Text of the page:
Chris Warkup, Chief Executive of the Knowledge Transfer Network (KTN), explains how a conversation with the KTN can help companies "see the wood from the trees" and remain productive while fuelling strategic innovation.
There is a very urgent economic imperative for sharing knowledge because the life-span of what we understand to be cutting-edge technology is shortening all the time. We need to connect business with research at a faster rate than ever before, or we run the risk of knowledge becoming obsolete before we have been able to roll it out across all sectors – or perhaps even all departments in a company.
The interdisciplinary nature of innovation means that these connections might need to be made in places that aren’t immediately apparent and between sectors who would not usually talk to one another.
The UK’s science base is feted all over the world, but historically we haven’t always maximised the potential of those discoveries. Manufacturers agree and as revealed in the Manufacturer report, as many as nine in 10 of us believe German manufacturers receive more support from their government than we do.
As many manufacturers will know the relationship between strategic innovation and ‘ideas-chasing’ involves a careful balancing act and varies, depending on the size of business (whether you’re a start-up or well-established). For start-ups this balancing act requires a single-minded strategic focus while keeping an eye on new markets and opportunities.
A company driven by only its curiosity could be drawn to new application areas yet may find itself wasting a lot of resource on what is really no more than a ‘scatter-gun’ approach. If this becomes the predominant strategy it will find that products will not be delivered to market fast enough. Yet it’s also true that the first market application of a new technology, and its first cash flow, is sometimes from a market application that wasn’t envisaged in the initial thinking.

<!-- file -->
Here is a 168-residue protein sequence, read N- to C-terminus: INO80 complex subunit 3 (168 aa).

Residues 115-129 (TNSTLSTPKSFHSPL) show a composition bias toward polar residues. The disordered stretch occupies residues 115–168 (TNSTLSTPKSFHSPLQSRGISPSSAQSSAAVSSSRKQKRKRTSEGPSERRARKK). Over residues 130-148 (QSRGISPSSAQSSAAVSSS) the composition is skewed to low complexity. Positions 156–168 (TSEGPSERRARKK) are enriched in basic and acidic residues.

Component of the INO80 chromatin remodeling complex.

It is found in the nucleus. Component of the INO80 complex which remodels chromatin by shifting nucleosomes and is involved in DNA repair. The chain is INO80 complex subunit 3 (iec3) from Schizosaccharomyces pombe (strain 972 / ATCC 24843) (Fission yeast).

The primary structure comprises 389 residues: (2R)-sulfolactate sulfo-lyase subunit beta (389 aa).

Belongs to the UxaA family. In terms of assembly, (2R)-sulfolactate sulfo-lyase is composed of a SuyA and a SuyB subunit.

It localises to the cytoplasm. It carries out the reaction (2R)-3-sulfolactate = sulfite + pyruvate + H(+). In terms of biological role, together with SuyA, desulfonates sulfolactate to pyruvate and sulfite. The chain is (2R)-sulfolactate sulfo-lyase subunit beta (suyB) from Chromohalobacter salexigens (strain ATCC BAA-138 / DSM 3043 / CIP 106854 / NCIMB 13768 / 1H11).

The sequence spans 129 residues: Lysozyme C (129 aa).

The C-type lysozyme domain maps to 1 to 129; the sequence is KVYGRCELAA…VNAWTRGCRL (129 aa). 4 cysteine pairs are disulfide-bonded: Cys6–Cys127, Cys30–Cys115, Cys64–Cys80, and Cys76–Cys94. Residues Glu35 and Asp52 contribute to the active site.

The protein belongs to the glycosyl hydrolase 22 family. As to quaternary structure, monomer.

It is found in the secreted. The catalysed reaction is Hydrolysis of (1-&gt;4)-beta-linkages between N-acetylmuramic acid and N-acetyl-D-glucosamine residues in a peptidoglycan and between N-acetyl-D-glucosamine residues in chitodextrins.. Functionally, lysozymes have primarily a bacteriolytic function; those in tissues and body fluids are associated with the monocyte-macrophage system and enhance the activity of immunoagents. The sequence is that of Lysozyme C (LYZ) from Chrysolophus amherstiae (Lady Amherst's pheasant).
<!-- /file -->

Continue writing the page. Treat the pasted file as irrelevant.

Building the UK’s innovation capacity
The KTN helps companies articulate their challenges to those who might have solutions or showcase new technologies to potential markets. We encourage those from different research fields and industrial sectors to share knowledge, generate commercial ideas and apply expertise in new ways.
A well-established business requires a more strategic approach to cross-sector innovation. Actively planning the role of novel technology in business development is a patently better approach than simply being reactive. The KTN helps by raising awareness of road-mapping approaches as part of industrial strategies and also works to raise awareness of competing or potentially disruptive technologies.
This does not mean, however, that there is never a value in responding to opportunities and bright ideas that don’t fit the strategy. We must remember that a good business will gather the right information and exercises appropriate judgment.
The amount of effort and funding we put into creating intellectual value in the UK is not matched by that we put into capturing value from science and creativity. Following the reorganisation of the Knowledge Transfer Networks last year from 14 into one single Technology Strategy Board funded entity we have the best possible chance of facilitating connections to overcome this.
It is creating a single national network covering all technologies and doing away with silos. It helps by facilitating collaborations and will help businesses interact with wider support; such as accessing Technology Strategy Board funding or investment finance for innovative growing business.
Connecting the people who accelerate innovation
We help companies to identify and develop the ideas, expertise and technologies, wherever they reside, which have the potential to be world-beating products, processes and services. We work closely with the Technology Strategy Board and with the Catapults to help manufacturers navigate this process.
We want knowledge to be the force behind productive science and creative innovation in the UK and increasing the UK’s capacity for innovation we can help both SMEs and large blue chip companies innovate concurrently, without helping one at the expense of the other. The KTN is all about connecting the people who can accelerate innovation in order to deliver new products, processes and services that solve problems and grow our UK economy.